Fast Company reports on how eLoyalty is using the Process Communication Model (PCM), the same personality test used by NASA to evaluate astronauts, to match customers who call support with customer representatives that match their personality type. But is this a valid method or just junk science?Here's a method that could have a profound impact on social CRM strategies: using personality types to match customers up with representatives.
According to Fast Company, here's how it works:
In call centers, eLoyalty's system uses the PCM framework to compile a personality profile of each caller from the moment they first contact the center. The system, which is automated, analyzes the caller's language patterns and other behavioral cues to identify their personality type. (A team of 250 linguists, behavioral scientists, and statisticians have compiled a massive set of linguistic libraries and behavioral algorithms to parse callers' every word and mode of expression.)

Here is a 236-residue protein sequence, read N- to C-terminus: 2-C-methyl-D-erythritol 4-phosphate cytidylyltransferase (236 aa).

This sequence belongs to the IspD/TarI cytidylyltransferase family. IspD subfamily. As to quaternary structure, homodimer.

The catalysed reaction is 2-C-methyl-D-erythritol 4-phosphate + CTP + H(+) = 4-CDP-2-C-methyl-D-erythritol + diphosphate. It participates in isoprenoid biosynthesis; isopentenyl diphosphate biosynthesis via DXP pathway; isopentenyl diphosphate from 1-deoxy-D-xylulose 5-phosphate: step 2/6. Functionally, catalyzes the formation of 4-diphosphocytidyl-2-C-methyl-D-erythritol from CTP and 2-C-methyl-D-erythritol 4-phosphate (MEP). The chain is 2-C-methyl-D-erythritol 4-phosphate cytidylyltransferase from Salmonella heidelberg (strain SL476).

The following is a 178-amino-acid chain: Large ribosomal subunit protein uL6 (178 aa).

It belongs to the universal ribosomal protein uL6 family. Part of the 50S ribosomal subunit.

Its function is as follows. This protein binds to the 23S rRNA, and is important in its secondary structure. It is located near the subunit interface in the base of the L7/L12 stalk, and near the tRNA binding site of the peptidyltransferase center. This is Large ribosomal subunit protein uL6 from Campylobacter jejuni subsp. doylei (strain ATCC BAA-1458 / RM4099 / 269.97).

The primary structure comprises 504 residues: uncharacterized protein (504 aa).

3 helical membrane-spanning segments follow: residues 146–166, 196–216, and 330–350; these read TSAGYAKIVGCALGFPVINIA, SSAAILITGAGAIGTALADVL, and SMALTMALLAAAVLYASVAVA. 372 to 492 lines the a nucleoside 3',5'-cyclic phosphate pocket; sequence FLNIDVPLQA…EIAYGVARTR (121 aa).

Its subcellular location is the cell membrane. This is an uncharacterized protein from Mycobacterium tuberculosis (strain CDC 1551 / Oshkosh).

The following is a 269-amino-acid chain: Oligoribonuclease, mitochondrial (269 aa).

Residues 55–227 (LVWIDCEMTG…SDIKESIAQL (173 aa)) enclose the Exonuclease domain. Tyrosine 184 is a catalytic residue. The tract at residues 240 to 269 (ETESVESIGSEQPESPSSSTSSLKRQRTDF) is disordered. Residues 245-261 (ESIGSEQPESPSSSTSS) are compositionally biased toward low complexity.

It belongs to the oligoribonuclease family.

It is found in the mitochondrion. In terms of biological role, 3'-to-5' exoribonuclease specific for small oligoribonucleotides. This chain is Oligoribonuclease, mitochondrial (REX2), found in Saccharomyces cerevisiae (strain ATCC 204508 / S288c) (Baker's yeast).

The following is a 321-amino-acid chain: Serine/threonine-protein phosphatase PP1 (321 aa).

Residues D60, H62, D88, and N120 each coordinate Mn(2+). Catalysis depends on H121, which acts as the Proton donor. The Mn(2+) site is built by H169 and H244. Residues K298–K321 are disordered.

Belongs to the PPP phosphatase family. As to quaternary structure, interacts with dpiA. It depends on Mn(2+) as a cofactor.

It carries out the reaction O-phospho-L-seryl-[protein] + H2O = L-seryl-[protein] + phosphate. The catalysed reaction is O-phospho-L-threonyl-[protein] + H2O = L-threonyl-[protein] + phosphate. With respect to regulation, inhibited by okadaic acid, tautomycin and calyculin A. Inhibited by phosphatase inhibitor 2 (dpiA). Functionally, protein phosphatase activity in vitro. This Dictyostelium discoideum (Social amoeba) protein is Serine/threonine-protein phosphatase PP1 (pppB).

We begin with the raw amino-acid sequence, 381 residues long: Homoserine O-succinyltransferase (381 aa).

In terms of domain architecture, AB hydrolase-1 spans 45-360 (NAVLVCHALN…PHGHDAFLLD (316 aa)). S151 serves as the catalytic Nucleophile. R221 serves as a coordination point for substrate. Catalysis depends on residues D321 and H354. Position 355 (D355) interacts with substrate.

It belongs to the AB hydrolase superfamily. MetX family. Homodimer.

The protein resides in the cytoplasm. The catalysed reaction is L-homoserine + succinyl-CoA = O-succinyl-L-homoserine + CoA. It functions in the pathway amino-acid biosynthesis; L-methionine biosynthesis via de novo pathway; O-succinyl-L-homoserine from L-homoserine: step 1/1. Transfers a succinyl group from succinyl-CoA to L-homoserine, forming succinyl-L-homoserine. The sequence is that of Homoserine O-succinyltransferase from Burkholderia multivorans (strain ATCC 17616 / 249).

Can you really learn someone's "personality type" by analyzing a short speech sample? Do personality types even exist?
Personality tests such as the Myers-Briggs Type Indicator have historically faced much criticism. All personality tests much be able to avoid the Forer Effect, "the tendency of people to rate sets of statements as highly accurate for them personally even though the statements could apply to many people."
However, according to Fast Company, the PCM method is showing results. "A banking client saw the attrition rate among customers struggling with the most serious issues drop from 7% to 1%," according to the magazine.
If eLoyalty can truly analyze a customers personality based on a single voice call, and we're certainly not saying that it can, the applications for social CRM could be huge. eLoyalty could gather much more information from a customers social graph and make more intelligent matches with customer service reps. It could also be used as a method for assigning customers or potential customers to particular sales reps.
This is just another example of how analytics is being applied in the enterprise. We expect to see more of this, whether it works or not. Social media consultant Theresa Doyon recently blogged about the possibility of survival analysis being applied in the enterprise to make predictions about employee turnover and customer attrition.
Photo by Kioan